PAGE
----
Trauma results from many experiences, including:
- Physical assault.
- Sexual assault.
- Natural disasters.
- Loss of a loved one.
Some traumatic events happen once and involve an injury or threat of injury to yourself, friends or loved ones. These experiences may induce overwhelming feelings of terror or helplessness.
Other traumas can happen repeatedly over a long time. They generate feelings of guilt, anxiety or shame.
You can be involved in a traumatic event, or just witness something and still be traumatized by it – a reaction called traumatic stress. These reactions can last long after the event is over.
After a trauma, you may face:
- Fear and anxiety — Thinking about the trauma can make you anxious, and sometimes this anxiety comes out of nowhere.
- Re-experiencing the trauma — Unwanted thoughts, nightmares and flashbacks can spring up.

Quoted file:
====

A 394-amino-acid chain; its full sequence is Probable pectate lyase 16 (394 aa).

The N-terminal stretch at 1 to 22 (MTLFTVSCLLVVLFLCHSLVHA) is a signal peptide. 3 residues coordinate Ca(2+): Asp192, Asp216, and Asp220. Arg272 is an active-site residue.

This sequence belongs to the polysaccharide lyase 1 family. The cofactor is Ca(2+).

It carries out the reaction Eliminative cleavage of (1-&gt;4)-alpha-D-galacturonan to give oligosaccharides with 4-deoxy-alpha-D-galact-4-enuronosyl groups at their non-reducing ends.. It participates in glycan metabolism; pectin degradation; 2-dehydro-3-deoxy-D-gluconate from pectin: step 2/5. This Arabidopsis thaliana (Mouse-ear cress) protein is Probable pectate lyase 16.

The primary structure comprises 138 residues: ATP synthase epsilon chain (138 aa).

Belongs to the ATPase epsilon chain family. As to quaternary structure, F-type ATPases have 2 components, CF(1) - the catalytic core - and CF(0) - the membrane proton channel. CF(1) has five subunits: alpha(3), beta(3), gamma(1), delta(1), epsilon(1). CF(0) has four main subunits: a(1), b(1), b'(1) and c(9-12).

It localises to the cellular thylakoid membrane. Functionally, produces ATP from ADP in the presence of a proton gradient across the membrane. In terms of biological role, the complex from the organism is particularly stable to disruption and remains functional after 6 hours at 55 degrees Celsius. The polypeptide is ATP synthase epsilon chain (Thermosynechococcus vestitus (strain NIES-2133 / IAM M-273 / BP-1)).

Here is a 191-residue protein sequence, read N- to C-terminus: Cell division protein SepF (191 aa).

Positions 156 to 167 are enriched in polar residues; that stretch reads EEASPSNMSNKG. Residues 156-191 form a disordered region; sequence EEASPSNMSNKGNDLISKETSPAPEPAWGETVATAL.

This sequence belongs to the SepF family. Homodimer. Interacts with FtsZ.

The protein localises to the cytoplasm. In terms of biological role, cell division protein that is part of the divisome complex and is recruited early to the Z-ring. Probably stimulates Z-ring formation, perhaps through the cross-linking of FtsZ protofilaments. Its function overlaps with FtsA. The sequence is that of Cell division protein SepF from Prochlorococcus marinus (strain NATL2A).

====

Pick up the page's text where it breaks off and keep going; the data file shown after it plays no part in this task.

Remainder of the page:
- Increased arousal — You may feel alert, jumpy, jittery, shaky and have trouble concentrating. If this feeling persists, you may get more irritable and have trouble sleeping.
- Avoidance — You may want to avoid the place where something bad happened, just feel numb or even avoid all feelings.
- Uncontrollable feelings of anger, shame or guilt — You may get irritable with the people trying to help. Remember: you are not to blame.
- Grief and depression — You may feel hopeless, cry often and lose interest in things and people. You may even wonder why you should go on. This is a red flag. You need to talk to a counselor, now!
- Relationship trouble — Trusting people, feeling good about yourself and having sexual relationships may be tough following a trauma. Be kind to yourself. Your reaction is normal. Talk to people you care about, and don’t use alcohol or drugs to mask these feelings.
You need face-to-face support to deal with the distress that accompanies living through a tragedy or trauma. Please talk to your doctor and get support from a person trained to assist people recovering from trauma.
Last Reviewed: November 2019